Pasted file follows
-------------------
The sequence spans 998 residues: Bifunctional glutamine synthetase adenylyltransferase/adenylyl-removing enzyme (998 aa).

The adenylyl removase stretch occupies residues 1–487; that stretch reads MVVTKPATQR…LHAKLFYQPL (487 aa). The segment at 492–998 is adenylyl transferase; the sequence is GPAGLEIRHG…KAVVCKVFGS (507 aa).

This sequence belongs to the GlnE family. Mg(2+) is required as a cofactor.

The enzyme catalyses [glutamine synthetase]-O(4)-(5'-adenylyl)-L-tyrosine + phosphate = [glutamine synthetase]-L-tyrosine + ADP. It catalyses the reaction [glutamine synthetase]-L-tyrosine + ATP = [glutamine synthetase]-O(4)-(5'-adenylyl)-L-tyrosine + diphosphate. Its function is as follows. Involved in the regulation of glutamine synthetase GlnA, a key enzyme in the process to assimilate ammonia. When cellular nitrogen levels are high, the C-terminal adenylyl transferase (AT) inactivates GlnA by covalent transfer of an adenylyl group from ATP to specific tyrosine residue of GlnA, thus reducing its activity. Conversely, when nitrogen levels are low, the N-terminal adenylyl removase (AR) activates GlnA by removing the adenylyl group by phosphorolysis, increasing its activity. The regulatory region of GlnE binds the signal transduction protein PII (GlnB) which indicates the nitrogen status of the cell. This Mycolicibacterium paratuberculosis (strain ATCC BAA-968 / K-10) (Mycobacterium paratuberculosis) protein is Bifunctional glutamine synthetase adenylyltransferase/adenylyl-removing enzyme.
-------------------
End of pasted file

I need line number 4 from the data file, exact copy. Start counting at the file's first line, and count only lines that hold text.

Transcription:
The enzyme catalyses [glutamine synthetase]-O(4)-(5'-adenylyl)-L-tyrosine + phosphate = [glutamine synthetase]-L-tyrosine + ADP. It catalyses the reaction [glutamine synthetase]-L-tyrosine + ATP = [glutamine synthetase]-O(4)-(5'-adenylyl)-L-tyrosine + diphosphate. Its function is as follows. Involved in the regulation of glutamine synthetase GlnA, a key enzyme in the process to assimilate ammonia. When cellular nitrogen levels are high, the C-terminal adenylyl transferase (AT) inactivates GlnA by covalent transfer of an adenylyl group from ATP to specific tyrosine residue of GlnA, thus reducing its activity. Conversely, when nitrogen levels are low, the N-terminal adenylyl removase (AR) activates GlnA by removing the adenylyl group by phosphorolysis, increasing its activity. The regulatory region of GlnE binds the signal transduction protein PII (GlnB) which indicates the nitrogen status of the cell. This Mycolicibacterium paratuberculosis (strain ATCC BAA-968 / K-10) (Mycobacterium paratuberculosis) protein is Bifunctional glutamine synthetase adenylyltransferase/adenylyl-removing enzyme.